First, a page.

In addition, we actually have the first-fruits of this three-fold restoration now in this life within the communion of the Church. We are reconciled to God, to each other, and to creation itself through the blood of Jesus Christ. He is the man in the middle who brings us back to God, back to each other, and back to creation. Within the Church we dwell with God, with each other, and with creation – we even have God sanctifying our flesh, the waters of Baptism, and the bread and wine of the Lord’s supper. He is restoring all of creation. So, ours is not a spiritual faith, it’s a flesh and blood faith centered around the flesh and blood that went up to the cross for us and rose from the tomb for us and who dwells with us now and with whom we commune at the altar.
And that’s really James’ point in his epistle (James 2:1-10, 14-18). Our faith manifests itself in flesh and blood, and we see its fruit. He says that faith without works is dead. The point is that if we have faith, then we will have works, because you don’t have the one without the other. We are physical beings, and our faith is physical; it produces things, just as a healthy vine produces good fruit.
Since we truly have been reconciled to God, to each other, and to creation, then this reconciliation manifests itself in what we do, because what we do is a reflection of who we are. It’s like Jesus himself; his works manifested his glory as God, they served to show who he is. Similarly, our works manifest our identify as God’s people and therefore reflect God’s grace upon the world around us. You are the salt of this world that preserves and seasons it, and the light that guides and shines God’s truth, just as Jesus says you are in his Sermon on the Mount. You show the world that God loves it enough to send his Son to die for it.
And we will fail at times. We have not yet been perfected. I mentioned that we have the first fruits of the three-fold reconciliation that we, as fallen people, need. Yet, we and everything else still haven’t been fully restored. So, we still suffer the effects of sin in addition to still sinning ourselves. Until the whole creation is fully restored, this is inevitable.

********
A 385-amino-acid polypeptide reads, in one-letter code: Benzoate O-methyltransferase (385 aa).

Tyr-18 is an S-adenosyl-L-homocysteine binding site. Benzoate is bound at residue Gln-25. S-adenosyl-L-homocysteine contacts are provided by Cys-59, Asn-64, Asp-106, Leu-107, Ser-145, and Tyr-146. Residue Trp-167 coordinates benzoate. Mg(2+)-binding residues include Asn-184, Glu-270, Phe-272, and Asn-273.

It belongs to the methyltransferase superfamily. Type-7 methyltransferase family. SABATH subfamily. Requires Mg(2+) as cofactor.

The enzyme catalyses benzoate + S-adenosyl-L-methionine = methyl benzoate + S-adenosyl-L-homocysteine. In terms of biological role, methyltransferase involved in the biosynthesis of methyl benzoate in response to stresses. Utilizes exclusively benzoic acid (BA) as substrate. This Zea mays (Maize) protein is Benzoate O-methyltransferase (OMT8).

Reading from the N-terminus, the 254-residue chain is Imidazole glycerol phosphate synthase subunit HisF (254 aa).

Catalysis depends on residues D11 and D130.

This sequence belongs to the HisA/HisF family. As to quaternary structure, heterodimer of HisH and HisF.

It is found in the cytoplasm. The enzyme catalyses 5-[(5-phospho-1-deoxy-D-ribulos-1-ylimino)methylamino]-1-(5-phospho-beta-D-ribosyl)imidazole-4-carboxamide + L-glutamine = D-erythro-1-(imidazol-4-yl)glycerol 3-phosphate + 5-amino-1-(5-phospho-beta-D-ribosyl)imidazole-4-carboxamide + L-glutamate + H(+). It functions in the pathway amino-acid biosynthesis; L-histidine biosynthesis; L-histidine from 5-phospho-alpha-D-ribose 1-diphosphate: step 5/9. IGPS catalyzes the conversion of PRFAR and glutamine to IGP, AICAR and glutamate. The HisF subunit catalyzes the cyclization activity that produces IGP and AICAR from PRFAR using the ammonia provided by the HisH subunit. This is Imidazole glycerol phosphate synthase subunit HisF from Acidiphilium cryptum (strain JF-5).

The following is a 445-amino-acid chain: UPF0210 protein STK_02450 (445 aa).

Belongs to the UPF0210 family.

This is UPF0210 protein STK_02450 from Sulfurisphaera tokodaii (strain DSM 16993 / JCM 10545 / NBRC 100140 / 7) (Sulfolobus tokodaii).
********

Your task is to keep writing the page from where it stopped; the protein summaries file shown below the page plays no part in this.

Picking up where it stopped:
In terms of metaphors, I think of this in terms of manufactured parts. Say you have two parts that you need to fit together, if one part is out-of-spec then the other part will not fit, even if it is in-spec. So, for us in this out-of-spec world, even though we are being made increasingly in-spec by being continually sanctified by God through the Holy Spirit and restored to the image of Christ, we will never be fully in-spec until the world itself is made in-spec. Everything needs to be fully restored at once for it all to fit together properly.
So we, and creation itself, owe our fall to Adam and Eve, and we therefore owe our restoration to Jesus Christ, the perfect Adam, the man/God who stands in the middle for us to reconcile us all back together, to mend this broken world.
So, I mentioned that we’ll fail in our callings in this life. We’ll sin. And yet, Christ’s blood is always there, forgiving our sin. We fall, we rise; daily dying and rising in Christ through the daily living out of our Baptisms. And the day is coming when Christ will return to complete our Baptismal promises by fully restoring us and the rest of all creation, so that we will all be in-spec and live in peace together forever. Amen.
(Image: Christ Pantocrator, detail of the Deesis mosaic. Hagia Sophia. 12th Century. Picture by Byzantinischer Mosaizist des 12. Jahrhunderts – Unknown, Public Domain, https://commons.wikimedia.org/w/index.php?curid=1567790 )